The Fish eNews fortnightly newsletter produced by Austasia Aquaculture is reporting on job opportunities in Whyalla and on developments in producing southern bluefin Tuna fingerlings and baby snapper.
Clean Seas shareholders have voted to buy Clean Seas Aquaculture Growout from Australian Tuna Fisheries.
There’s a good chance the company will make a breakthrough and start producing southern bluefin tuna fingerlings early in 2008, following a ‘natural’ spawning event after Christmas.
US-based international food company Simplot has taken a shareholding in Clean Seas Tuna whose share price reached $2.00 on 20 November 2007. Shareholders have approved a $33 million capital raising to enable the company to expand farmed fish production.
Clean Seas won the 2007 NAB Export Award in the 10th Premier’s Food Awards in November.
Clean Seas has made a research commitment with the Inter-American Tropical Tuna Commission, to work towards closure of the southern bluefin tuna life cycle. The Commission has successfully bred tuna in captivity and has held yellowfin tuna broodstock for more than 10 years on the Pacific coast of Panama. While larvae have been raised to fingerlings, the operation is not commercial. Researchers will visit each body’s facilities and share ideas on technology.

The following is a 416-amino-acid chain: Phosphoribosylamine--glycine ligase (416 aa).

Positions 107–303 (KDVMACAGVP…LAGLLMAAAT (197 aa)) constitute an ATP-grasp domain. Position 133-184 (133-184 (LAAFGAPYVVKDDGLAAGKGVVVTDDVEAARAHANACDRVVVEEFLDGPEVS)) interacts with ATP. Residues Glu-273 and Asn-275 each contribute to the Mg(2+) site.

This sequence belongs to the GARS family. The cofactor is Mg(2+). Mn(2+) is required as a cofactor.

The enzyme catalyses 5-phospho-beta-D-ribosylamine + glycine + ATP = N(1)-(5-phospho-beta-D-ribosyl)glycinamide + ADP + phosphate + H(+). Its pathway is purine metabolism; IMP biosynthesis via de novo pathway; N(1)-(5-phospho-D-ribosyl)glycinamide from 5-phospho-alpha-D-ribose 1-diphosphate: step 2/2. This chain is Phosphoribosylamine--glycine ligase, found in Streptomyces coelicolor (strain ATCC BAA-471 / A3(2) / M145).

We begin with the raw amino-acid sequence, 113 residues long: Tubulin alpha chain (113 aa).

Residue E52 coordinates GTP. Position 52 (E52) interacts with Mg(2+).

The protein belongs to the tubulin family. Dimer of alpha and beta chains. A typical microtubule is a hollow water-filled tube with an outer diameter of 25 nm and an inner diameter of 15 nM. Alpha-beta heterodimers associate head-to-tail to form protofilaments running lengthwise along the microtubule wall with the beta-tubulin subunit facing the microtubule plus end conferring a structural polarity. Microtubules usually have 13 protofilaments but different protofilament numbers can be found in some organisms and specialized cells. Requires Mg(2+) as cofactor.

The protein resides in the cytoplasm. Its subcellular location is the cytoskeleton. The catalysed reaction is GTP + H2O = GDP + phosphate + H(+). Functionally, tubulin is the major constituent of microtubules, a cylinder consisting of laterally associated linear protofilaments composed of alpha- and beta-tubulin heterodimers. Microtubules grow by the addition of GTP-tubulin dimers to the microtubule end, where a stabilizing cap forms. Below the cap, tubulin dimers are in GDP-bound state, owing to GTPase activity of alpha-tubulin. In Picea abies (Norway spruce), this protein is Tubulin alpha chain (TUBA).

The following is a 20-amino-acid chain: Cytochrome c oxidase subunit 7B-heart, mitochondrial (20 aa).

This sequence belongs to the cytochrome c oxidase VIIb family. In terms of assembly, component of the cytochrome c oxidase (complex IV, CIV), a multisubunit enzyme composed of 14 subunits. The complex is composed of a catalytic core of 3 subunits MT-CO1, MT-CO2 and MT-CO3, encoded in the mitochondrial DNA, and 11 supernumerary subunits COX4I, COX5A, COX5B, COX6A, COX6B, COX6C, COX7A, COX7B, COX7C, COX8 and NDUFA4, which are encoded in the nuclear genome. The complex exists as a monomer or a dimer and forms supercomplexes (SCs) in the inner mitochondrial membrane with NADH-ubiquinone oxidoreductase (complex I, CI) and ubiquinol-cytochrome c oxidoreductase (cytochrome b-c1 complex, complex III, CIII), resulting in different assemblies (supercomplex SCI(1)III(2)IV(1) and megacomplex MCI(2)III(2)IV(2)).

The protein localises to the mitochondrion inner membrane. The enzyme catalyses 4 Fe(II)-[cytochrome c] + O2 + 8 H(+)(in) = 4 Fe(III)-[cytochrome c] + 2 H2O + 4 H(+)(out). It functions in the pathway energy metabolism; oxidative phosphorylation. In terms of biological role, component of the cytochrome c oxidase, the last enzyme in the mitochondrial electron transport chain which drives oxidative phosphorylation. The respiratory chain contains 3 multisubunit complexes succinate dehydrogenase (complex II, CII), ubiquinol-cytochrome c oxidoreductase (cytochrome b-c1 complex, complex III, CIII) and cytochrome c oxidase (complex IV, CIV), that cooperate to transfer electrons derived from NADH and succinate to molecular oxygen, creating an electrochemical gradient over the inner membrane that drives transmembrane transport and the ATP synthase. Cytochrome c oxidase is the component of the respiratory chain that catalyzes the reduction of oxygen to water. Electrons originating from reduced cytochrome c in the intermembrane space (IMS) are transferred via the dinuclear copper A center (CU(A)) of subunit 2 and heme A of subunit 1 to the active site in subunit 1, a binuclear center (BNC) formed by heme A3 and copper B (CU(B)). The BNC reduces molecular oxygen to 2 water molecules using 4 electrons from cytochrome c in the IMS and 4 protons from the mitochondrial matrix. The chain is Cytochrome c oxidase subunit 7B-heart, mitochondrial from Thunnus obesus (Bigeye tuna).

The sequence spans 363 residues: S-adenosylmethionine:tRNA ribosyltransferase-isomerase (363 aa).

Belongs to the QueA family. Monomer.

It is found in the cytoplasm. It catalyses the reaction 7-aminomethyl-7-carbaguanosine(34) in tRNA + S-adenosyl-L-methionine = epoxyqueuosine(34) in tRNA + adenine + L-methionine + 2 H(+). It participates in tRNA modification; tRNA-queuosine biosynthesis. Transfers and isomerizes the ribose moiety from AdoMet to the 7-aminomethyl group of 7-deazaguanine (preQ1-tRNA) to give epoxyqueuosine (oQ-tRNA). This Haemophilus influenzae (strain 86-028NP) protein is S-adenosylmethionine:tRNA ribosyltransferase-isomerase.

Clean Seas chairman Hagen Stehr advises the company has put on hold plans for major expansion because of a shortage of marina facilities and workers in Whyalla, though there are regular local advertisements for workers.
Applicants don’t need fishing or aquaculture experiences as they’ll be trained. The company needs people who are looking for a long-term career in aquaculture and who have work ethics. Training will be provided by the Australian Fisheries Academy in Adelaide.
Clean Marine Aquaculture wishes to develop Australia’s first closed-loop recirculation system, to produce 24,00 baby snapper each week. The company is to launch a development application with the George Town Council.
If approved, the $13 million facility will be built at the old sewage treatment plant between George Town and Low Head. It’s hoped the site will be cleared in January and construction commenced in February. Building could be completed by August.